1. Individualism and irrationalism as an opposition to sociologism

A. Philosophical Groundwork

2. Friedrich Nietzsche’s Philosophy of Life

3. “Theory of understanding” of Wilhelm Dilthey

4. The Neokantians: Windelband and Rickert

5. Georg Simmel

B. Psychological grounds

6. The Psychology of the crowd

C. Max Weber

7. Weber, religious ethics and capitalism

8. The sources of his ideas and methodology

9. Ideal types

10. Progress or fortuity?

11. Weber’s analysis of religion

12. Values and tragedy

13. Chicago school

14. Anthropogeography and Migrationism

11. Anthropogeography and migrationism

1.    Geography and the spirit of the age

2.    Virchow and concentration on separate cultures

3.    Anthropogeography of Ratzel

4.    The ‘Cultural morphology’ of Frobenius

12. Diffusionism and transmissionism

1.    The Cologne school of Graebner

2.    The ‘Vienna cultural-historical school’ of W. Schmidt

3.    Rivers as a Diffusionist

4.    The Manchester school of Elliot Smith

5.    Diffusionism as a trend

6.    Diffusionism as a politics

13. Particularism

A. Franz Boas

1. Volte-face in the U.S.A.

2. Franz Boas: the roots of his ideas and the beginning of his career

3. The fight with Evolutionism

4. The fight against Racism

5. Criticisms of Evolutionism

6. Boas’ school

B. The earliest pupils: Wissler and Kroeber – “cultural area” and “plan of culture”

7. Clark Wissler

8. Aldred Kroeber

C. The trio of sceptics: Goldenweiser, Lowie and Radin

9.  Alexander Goldenweiser

10. Robert Lowie

11.Paul Radin

12.The primordial life of civilised Americans

13. Boas: the end of struggle

14. The Doctrine of closed cultures and Cyclism

1.  Introduction. The Doctrine of closed (parallel, equivalent) cultures, Cyclism and Relativism

2. The Crisis of Eurocentrism: foundation of the doctrine. Nationalism and isolationism as the regional realisation of the doctrine

A. The Cultural-historical types of Danilevsky

3. “Russia and Europe” by Danilevsky

4. Biography

5. Cultures and ethnia in Danilevsky

B. The Mutually impenetrable cultures of Spengler

6. The Decline of Europe by Oswald Spengler

7. The roots of his ideas

8. Methodology

9. Against Eurocentrism

10. The soul and ages of culture

11. Conclusion

C. Eurasian ethnology

12. Eurasians

13. The Ethnology of Trubetskoy

D. The Aeons of Schubart

14. Europe and the Soul of the East by Schubart

E. Arnold Toynbee: the role of the elite in civilisations

15. Biography

16. Initial ideas

F. The Idealistic cyclism of Pitirim Sorokin

17. Biography

18. Culture as a system of values

19. Types of culture and the fluctuation of styles

20. Sorokin in reviews

21. Crisis and prospect

G. Nationalistic Cyclism of Lev Gumilev

22. Fate

23. Methodology

24. Ethnos

The Dynamics of ethnogenesis

25. Conclusion

I. Samuel Huntington and the clash of civilisations as a problem

15. Freudianism in anthropology

1.       The place of Freudianism

2.       The beginnings of psychoanalysis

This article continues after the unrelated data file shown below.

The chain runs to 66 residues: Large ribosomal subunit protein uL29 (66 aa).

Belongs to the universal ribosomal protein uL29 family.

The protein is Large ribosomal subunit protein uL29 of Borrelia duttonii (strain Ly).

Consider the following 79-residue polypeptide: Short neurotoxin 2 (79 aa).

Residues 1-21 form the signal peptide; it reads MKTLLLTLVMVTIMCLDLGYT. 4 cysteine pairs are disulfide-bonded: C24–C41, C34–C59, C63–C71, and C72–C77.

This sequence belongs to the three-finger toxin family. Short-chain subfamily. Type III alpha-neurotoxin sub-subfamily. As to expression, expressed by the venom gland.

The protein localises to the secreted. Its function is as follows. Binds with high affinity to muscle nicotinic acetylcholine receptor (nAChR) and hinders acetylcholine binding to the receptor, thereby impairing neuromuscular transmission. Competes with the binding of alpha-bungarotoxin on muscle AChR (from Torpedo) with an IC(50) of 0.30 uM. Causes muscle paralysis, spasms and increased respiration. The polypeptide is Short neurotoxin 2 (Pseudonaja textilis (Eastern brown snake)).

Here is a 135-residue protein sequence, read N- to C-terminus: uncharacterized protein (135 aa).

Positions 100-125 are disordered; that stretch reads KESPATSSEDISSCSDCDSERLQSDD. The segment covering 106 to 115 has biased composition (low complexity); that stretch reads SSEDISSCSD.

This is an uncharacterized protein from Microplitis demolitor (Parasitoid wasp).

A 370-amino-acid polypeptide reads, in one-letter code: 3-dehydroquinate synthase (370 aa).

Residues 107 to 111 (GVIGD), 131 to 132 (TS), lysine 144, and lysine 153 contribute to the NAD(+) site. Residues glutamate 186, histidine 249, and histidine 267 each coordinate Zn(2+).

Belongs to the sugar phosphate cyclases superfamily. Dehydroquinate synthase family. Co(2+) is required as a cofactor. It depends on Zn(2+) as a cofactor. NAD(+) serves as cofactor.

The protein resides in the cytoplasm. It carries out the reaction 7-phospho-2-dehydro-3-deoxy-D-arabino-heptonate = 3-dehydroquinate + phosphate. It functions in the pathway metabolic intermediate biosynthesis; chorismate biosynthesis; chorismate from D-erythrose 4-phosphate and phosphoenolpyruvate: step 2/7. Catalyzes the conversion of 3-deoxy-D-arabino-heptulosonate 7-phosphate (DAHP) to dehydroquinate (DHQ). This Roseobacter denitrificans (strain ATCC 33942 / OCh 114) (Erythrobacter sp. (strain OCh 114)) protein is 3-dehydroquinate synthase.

3.       The personality of the founder

4.       The Structure of personality

5.       Intrusion into cultural anthropology

6.       Antireligious termination

7.       The importance of Freud

8.       Freud and Freudians: Adler and Young

9.       The younger pupils: ‘the three Ps’ and Anna

10.     Neofreudianism

16. Functionalism

1.  Introduction: Functionalism

A. Bronislaw Malinowski

2. Biography

3. The Scholarly sources of Functionalism

4. “Naturalist theory of culture”

5. Against Evolutionism and historicism

6. The new methods of field work

7. Applied anthropology

8. Pater familias

9. The importance of Malinowski’s contribution

B. Structural Functionalism of Radcliffe-Brown

10,. Biography

11. The functionalist methodology of Radcliffe-Brown

12. From Functionalism to Structuralism

13. Dissent

14. The Possibilities and limits of Structural Functionalism

C. Other Functionalists

15. Thurnwald as Functionalist

16. Talcott Parsons and his notion of culture

17. The second generation of Functionalists

18. Crisis of Functionalism. Post-Functionalism

19. Traditions and modernisation

17. The Impact of Marxism

1.       Marxism and anthropology

2.       Social-democracy and the applicability of Marxism (anthropological solutions)

3.       Leninism

4.       Cultural revolution

5.       The Idea of sunken cultural goods

6.       Stalin’s Empire

7.       Anthropological aspects of Soviet reality

8.       Soviet ethnography

9.       Concept of culture in state practice and in Soviet ethnography

10.     Concept of ethnos in Soviet ethnography

11.     The name of the discipline

12.     Three directors

a)       Matorin

b)       Tolstov

c)       Bromley

1.       Antidogmatic tendencies in Soviet ethnography

2.       Neomarxism

3.       Post-Marxism

18. Personalism (“culture and personality”)

1.     Denomination

2.     Forerunners in Germany

3.     Conditions of formation

4.     Sapir against culturalism

5.     Ruth Benedict and Configurationism